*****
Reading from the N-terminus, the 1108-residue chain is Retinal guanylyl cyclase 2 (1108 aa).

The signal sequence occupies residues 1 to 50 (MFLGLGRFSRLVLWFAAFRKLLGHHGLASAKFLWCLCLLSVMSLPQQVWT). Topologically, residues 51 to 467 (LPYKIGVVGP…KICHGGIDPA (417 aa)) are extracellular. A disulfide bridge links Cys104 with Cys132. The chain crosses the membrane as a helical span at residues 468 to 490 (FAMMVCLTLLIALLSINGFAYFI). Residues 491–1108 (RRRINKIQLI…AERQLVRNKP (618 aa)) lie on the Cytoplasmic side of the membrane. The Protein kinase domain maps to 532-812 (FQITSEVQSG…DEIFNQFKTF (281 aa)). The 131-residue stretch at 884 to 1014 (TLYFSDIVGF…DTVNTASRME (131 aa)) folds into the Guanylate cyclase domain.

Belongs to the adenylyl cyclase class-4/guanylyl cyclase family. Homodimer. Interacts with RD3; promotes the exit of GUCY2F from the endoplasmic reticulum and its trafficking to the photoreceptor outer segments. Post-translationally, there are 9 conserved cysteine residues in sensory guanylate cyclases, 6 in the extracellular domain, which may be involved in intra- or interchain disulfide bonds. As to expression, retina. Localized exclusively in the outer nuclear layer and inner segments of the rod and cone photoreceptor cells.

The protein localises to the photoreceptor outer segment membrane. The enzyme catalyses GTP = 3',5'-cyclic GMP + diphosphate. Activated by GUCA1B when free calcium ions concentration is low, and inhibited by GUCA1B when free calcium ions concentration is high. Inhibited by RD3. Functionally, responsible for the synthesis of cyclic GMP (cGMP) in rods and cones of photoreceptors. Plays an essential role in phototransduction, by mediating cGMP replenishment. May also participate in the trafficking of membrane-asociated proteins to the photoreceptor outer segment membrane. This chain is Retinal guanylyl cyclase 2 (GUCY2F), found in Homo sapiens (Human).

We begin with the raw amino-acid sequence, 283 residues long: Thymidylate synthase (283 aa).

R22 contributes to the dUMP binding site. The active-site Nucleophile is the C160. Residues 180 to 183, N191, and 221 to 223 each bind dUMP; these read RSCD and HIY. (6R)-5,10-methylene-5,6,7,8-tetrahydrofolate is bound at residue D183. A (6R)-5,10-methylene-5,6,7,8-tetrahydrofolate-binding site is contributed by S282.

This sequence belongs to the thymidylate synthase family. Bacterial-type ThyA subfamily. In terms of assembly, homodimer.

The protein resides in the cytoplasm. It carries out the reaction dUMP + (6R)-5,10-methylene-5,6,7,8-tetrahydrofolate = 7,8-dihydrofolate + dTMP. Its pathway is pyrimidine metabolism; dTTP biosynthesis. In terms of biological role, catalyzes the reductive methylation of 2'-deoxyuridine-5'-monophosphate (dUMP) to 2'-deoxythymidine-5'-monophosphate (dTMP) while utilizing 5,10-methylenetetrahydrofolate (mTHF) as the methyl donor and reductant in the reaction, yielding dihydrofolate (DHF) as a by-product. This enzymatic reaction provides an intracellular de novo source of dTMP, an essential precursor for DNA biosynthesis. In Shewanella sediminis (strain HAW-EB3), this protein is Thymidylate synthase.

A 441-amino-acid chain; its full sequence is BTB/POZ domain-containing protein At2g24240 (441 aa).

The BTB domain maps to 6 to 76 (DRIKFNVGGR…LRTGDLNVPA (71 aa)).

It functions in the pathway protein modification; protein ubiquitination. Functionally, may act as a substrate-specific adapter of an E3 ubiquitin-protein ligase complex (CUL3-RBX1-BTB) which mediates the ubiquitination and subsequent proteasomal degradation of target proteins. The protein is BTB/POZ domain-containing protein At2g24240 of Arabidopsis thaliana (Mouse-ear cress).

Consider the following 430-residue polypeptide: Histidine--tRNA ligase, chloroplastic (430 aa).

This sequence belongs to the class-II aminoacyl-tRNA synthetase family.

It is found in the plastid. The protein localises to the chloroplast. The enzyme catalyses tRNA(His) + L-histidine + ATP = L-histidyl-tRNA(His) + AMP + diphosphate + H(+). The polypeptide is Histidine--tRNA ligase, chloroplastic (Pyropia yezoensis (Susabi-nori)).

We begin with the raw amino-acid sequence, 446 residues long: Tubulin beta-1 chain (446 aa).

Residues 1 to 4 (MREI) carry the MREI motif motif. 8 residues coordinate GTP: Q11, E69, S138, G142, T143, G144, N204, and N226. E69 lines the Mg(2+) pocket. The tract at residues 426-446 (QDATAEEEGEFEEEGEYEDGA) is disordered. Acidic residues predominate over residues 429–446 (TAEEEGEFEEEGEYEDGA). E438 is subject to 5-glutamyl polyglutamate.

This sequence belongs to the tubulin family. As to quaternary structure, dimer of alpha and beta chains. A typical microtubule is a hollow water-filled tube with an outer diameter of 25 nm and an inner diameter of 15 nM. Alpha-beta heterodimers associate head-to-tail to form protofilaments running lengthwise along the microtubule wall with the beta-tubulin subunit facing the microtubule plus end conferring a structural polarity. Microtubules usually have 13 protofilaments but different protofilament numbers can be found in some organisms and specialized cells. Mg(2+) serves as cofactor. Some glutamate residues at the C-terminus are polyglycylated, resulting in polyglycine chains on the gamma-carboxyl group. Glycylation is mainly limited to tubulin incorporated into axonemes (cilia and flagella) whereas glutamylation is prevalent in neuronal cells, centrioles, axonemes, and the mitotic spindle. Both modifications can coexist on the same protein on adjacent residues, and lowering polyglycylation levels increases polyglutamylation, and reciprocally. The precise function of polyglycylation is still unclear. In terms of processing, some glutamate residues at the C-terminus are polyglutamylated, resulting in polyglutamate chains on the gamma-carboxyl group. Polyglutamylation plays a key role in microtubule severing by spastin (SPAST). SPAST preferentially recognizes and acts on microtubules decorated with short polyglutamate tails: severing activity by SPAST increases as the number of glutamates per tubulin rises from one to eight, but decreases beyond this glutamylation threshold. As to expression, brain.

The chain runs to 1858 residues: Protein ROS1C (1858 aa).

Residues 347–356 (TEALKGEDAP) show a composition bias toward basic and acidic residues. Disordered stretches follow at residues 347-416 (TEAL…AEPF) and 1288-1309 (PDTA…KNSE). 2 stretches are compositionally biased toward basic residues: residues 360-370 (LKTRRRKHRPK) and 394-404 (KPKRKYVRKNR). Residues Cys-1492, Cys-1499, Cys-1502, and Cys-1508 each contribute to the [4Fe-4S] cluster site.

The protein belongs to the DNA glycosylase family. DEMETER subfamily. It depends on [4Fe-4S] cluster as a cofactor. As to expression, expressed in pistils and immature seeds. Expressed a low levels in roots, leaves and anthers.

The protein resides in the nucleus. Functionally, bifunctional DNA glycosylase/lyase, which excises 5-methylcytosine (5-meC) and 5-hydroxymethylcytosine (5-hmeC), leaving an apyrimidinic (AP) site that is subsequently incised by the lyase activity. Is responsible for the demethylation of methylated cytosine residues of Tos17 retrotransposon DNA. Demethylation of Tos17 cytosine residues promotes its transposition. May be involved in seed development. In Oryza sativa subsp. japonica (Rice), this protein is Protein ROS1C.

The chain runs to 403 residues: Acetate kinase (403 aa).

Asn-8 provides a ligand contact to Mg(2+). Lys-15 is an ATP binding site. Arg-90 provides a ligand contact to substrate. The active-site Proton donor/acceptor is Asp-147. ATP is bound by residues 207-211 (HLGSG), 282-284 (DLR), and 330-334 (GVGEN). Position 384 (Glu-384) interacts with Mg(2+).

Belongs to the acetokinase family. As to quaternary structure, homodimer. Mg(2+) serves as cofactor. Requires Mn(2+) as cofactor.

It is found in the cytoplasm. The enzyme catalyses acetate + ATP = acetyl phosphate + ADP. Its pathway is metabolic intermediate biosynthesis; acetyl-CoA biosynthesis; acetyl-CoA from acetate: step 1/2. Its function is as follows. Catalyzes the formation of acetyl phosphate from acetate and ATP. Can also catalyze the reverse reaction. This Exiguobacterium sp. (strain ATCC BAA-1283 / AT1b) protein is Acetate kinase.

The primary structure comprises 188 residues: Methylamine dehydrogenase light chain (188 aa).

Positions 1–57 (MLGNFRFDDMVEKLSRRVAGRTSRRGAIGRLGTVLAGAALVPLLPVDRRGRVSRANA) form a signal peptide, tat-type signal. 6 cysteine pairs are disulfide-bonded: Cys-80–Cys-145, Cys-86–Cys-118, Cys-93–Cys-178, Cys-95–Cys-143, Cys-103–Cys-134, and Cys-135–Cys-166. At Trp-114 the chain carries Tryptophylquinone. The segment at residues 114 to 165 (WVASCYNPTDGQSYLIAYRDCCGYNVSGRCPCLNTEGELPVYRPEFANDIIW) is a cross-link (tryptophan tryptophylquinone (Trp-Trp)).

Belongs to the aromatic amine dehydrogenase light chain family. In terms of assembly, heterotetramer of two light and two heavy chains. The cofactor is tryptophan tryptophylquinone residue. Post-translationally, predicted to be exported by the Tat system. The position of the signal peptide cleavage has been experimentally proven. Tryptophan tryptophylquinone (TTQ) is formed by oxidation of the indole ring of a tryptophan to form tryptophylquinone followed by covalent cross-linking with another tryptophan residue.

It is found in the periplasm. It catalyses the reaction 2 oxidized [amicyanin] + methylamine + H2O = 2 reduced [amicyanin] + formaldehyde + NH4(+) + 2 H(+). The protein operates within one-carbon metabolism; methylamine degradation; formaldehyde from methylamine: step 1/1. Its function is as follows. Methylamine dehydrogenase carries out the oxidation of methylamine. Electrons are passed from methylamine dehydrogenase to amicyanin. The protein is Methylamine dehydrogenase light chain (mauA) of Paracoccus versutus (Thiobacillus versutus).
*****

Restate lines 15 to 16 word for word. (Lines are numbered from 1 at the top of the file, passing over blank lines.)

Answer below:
We begin with the raw amino-acid sequence, 446 residues long: Tubulin beta-1 chain (446 aa).

Residues 1 to 4 (MREI) carry the MREI motif motif. 8 residues coordinate GTP: Q11, E69, S138, G142, T143, G144, N204, and N226. E69 lines the Mg(2+) pocket. The tract at residues 426-446 (QDATAEEEGEFEEEGEYEDGA) is disordered. Acidic residues predominate over residues 429–446 (TAEEEGEFEEEGEYEDGA). E438 is subject to 5-glutamyl polyglutamate.